Michelangelo Buonarroti

so today more steps  … and, as you can see from the bright smile on my face … i finally found back to what i had missed in the carving,… i had not touched the carving for some days, only looked and run my fingers over it, to learn what bothers me… and then i decided to be brave and break a rule, namely, as you can see on the foto :

michelangelo_09 i carved the eyelids, to see michelanglelos eyes better !! i do not recommend that as a general approach, it is better usually to carve such detail like eyelids much later, but in this case i needed something to get the feeling back for my carving… and that did the trick
michelangelo_10jpg i proceded in refining the eyearea. still rough though…
michelangelo_11 i roughed in the hair, had refined the shape of the head… still something was wrong, but i saw its something global, the feeling of the piece now goes right direction
michelangelo_12 final foto i am showing today, shows i found the global mistakes. the headshape was kind of skewed. the ear too far away, and the nose shape was not correct. addressed both of these points, adjusted the lower lip too, to tweak the expression…

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10 Comments (+add yours?)

  1. Todd Breitholle
    May 25, 2009 @ 16:04:14

    Nice work Doris. I like the the way he comes out of the wood.

    Todd

    Reply

    • dorisfiebig
      May 25, 2009 @ 16:30:17

      hi todd, yes i made him come out of the wood like that, since i wanted make sort of citation, michelangelo always said the figure is already inside the stone, he just cuts it free,,, and, i wanted let it look like it were unfinished,since michelangelo has left a number of his carvings unfinished, for various reasons…glad you noted that particular point

      Reply

      • markyundt
        Jun 26, 2009 @ 05:39:57

        “The best of artists hath no thought to show…” Ahhhh!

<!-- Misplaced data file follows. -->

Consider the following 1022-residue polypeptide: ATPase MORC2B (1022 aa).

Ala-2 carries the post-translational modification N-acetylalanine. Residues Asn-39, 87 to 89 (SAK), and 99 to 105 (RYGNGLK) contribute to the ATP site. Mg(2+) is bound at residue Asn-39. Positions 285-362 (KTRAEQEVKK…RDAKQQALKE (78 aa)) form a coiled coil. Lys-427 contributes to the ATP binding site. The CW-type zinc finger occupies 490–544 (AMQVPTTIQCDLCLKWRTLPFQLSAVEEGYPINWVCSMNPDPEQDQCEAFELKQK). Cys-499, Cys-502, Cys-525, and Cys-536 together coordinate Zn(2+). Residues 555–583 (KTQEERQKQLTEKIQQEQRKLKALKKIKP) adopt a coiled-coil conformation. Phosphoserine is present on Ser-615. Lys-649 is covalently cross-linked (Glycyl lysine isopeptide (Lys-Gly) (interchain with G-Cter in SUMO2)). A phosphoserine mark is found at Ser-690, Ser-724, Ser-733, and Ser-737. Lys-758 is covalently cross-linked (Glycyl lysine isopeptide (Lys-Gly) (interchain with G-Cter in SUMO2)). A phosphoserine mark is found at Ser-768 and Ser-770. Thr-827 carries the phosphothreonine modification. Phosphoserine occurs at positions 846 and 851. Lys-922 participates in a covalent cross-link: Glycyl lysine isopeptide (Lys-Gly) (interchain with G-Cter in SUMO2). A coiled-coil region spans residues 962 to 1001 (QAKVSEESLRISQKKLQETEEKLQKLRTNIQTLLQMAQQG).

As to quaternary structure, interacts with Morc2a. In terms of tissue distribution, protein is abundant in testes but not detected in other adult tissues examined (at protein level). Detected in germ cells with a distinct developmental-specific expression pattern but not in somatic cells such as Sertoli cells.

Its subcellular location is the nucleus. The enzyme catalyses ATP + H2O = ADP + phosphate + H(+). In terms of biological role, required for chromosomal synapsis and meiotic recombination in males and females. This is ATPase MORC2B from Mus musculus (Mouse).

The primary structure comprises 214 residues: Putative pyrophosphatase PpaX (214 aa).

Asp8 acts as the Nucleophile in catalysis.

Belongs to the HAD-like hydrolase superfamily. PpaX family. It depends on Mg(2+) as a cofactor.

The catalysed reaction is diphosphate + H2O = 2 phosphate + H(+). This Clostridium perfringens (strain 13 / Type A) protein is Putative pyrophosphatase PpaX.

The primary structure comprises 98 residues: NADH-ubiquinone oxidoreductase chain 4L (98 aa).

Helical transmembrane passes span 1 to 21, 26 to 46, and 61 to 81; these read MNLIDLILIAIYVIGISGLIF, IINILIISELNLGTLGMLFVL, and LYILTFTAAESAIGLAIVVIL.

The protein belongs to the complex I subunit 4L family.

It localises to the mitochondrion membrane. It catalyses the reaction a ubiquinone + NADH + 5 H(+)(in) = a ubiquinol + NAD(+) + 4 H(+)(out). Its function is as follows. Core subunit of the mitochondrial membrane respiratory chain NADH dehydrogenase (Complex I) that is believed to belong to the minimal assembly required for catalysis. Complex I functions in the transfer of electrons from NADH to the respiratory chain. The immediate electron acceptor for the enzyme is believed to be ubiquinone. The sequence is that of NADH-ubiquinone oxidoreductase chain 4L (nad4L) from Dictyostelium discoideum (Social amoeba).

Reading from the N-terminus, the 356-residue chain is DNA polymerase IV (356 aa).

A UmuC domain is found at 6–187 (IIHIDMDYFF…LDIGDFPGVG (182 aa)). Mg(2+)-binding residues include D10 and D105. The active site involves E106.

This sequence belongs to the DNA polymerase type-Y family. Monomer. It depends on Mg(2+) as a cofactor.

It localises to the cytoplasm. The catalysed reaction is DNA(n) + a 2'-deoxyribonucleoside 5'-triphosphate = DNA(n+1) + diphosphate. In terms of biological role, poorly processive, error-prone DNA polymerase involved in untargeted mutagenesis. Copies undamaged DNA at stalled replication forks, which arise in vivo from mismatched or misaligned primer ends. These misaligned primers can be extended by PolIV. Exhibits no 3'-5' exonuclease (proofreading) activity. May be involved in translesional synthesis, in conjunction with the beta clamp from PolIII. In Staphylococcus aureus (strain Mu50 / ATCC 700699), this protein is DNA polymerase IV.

Of course it’s one of my favorite subjects but besides that,, it’s simply great on so many levels. It almost appears as though his face captures a bit of a strain to try and look to the right ( his left) and is a bit distressed by the uncut section that prevents him from turning. His eyes also give this away. In one aspect,, he is captured and limited by the very thing he is used to doing and supported him.. carving away excess material. And now it’s stopping him.

        Yes , it does echo his later works where they were not finished completely. This too creates a bit of tension and wonder as he himself is now a victim of his own design. He hit one of his carvings out of frustration that he wanted it to “talk” to him,,,now he is in the same predicament.The carving wanted to talk, as he here wants to turn but,,,,,now he knows. The carving was just as frustrated as he.
        Parts finished,, parts not..doesn’t matter because this carving is finished as it is perfectly done. How do you know when a carving is finished? When it says what you intended for it to say. And many think his unfinished pieces are some of his best. I don’t know if this is what you had in mind,,regardless,, it says volumes to me. And that too is part of the journey.

        Having it speak to a viewer,,,if not the sculptors themselves. His carving may not have spoken to him… but it has to millions since…..

        Thank you for carving this piece.

        Reply

  2. dorisfiebig
    Jun 26, 2009 @ 08:58:46

    thank you mark, for letting me know how the carving reads to you… it is not important if i wanted say what you read in it, but yes my thoughts went along a similar path,,, the important to me is, that the carving is able to speak, so to say, it means everything to me. …

    Reply

  3. Paolo
    Jul 06, 2009 @ 22:07:48

    Maybe I liss the information in your description, and I know it’s not so important but, what kind of wood is it?
    Anyway, that’s a fantastic work; I think Michelangelo is happy of your portrait.
    Paolo

    Reply

    • dorisfiebig
      Jul 06, 2009 @ 22:17:52

      thank you paolo, i am glad you like the carving, and appreciate your comment … the wood is linden, i like it for portraits in particular since it shows only little grain, and so the carving is in the focus, and not the nice wood grain pattern….

      Reply

  4. Kurt Fischer
    Aug 04, 2009 @ 12:07:37

    Excellent work, Doris. Has a lot of personality in it. The way he emerges out of the block gives a nice touch.

    Reply

  5. Rich Larow
    Jan 15, 2013 @ 00:41:46

    Amazing and realistic carvings! Such nice work- i was wondering if you carve any Egyptian Statues, like the Winged Isis or things of that Nature?

    Reply

    • dorisfiebig
      Jan 15, 2013 @ 21:35:34

      wow, thanks rich. yes branching off into the direction you suggest would be interesting, i never did however, close portraits and capturing an emotion, a thought or a feeling was always my interest. so, the michelangelo portrait is in this sense at the heart of what i love doing.

      Reply

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